A Wandering Mind is an Unhappy Mind

Harvard University, Cambridge, MA 02138, USA.
Science (Impact Factor: 33.61). 11/2010; 330(6006):932. DOI: 10.1126/science.1192439
Source: PubMed

ABSTRACT We developed a smartphone technology to sample people’s ongoing thoughts, feelings, and actions and found (i) that people
are thinking about what is not happening almost as often as they are thinking about what is and (ii) found that doing so typically
makes them unhappy.

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    • "This increased attention to the present may help explain why Snapchat interactions were associated with more positive mood than several other platforms. Although our data do not speak to the direction of causality, substantial research in psychology suggest that present focus –concentrating on what one is doing as opposed to the contemplating the past or future (Killingsworth & Gilbert, 2010; Langer, 1989) – is associated with feelings of reward and positive mood. Furthermore, the limited time may amplify the affective response to a given message because of its perceived scarcity (Lynn, 1991). "
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    ABSTRACT: Ephemeral social media, platforms that display shared content for a limited period of time, have become a prominent component of the social ecosystem. We draw on experience sampling data collected over two weeks (Study 1; N=154) and in-depth interview data from a subsample of participants (Study 2; N = 28) to understand college students’ social and emotional experiences on Snapchat, a popular ephemeral mobile platform. Our quantitative data demonstrated that Snapchat interactions were perceived as more enjoyable – and associated with more positive mood – than other communication technologies. However, Snapchat interactions were also associated with lower social support than other channels. Our qualitative data highlighted aspects of Snapchat use that may facilitate positive affect (but not social support), including sharing mundane experiences with close ties and reduced self-presentational concerns. In addition, users compared Snapchat to face-to-face interaction and reported attending to Snapchat content more closely than archived content, which may contribute to increased emotional rewards. Overall, participants did not see the application as a platform for sharing or viewing photos; rather, Snapchat was viewed as a lightweight channel for sharing spontaneous experiences with trusted ties. Together, these studies contribute to our evolving understanding of ephemeral social media and their role in social relationships.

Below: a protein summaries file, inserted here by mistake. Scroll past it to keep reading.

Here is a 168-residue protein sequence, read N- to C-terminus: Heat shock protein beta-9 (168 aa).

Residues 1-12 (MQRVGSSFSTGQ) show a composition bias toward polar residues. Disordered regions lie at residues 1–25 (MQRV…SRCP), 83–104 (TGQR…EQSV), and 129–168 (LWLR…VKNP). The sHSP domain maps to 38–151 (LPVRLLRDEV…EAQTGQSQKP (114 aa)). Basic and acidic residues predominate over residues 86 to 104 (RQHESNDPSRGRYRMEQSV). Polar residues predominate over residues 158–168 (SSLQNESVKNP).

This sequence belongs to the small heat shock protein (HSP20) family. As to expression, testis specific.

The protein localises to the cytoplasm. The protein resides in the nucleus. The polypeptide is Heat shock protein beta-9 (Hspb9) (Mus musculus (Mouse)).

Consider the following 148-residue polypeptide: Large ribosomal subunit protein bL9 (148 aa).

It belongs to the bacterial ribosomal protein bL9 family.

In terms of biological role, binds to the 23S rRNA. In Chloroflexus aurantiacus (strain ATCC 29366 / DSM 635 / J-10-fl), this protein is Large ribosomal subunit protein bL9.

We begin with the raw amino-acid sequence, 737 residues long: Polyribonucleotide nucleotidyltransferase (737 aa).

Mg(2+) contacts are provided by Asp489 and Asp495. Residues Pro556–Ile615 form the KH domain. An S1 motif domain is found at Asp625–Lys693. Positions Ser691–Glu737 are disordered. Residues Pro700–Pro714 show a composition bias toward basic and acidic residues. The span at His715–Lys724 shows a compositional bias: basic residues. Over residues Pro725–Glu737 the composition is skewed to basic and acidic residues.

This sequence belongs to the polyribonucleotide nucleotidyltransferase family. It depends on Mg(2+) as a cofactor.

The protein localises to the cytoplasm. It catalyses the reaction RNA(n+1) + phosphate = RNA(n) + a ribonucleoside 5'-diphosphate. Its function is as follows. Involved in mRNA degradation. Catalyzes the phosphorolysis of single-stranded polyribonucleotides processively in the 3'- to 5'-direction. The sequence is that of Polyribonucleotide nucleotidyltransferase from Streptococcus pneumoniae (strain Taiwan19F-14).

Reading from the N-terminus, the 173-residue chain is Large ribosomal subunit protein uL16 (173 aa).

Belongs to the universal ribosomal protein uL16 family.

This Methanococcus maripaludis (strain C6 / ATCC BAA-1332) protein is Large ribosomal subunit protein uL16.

Information Communication and Society 09/2015; DOI:10.1080/1369118X.2015.1084349 · 0.70 Impact Factor
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    • "On the one hand, there are general relationships between elements of nighttime dreams and daydreaming style within individuals; for example, a daydreaming style characterized by anxiety and distractibility is correlated with nighttime dreams that are highly bizarre and emotional (Starker, 1974). Further, a qualitative review of studies that have assessed the content of dreams and daydreams (Fox, Nijeboer, Solomonova, Domhoff, & Christoff, 2013) concluded that the two were similar in several respects, i.e., consisting of predominantly audiovisual sensory content (Klinger, 2009; Schredl, 2010), containing emotion (Killingsworth & Gilbert, 2010; Kramer, Roth, Arand, & Bonnet, 1981) reflecting current concerns and long-term memories, and lacking meta-awareness. On the other hand, dream content is distinct from waking daydreams in that dreams contain more unfamiliar settings, bizarreness, and victimization than do waking daydreams (see reviews in Fox et al., 2013; Strauch & Lederbogen, 1999). "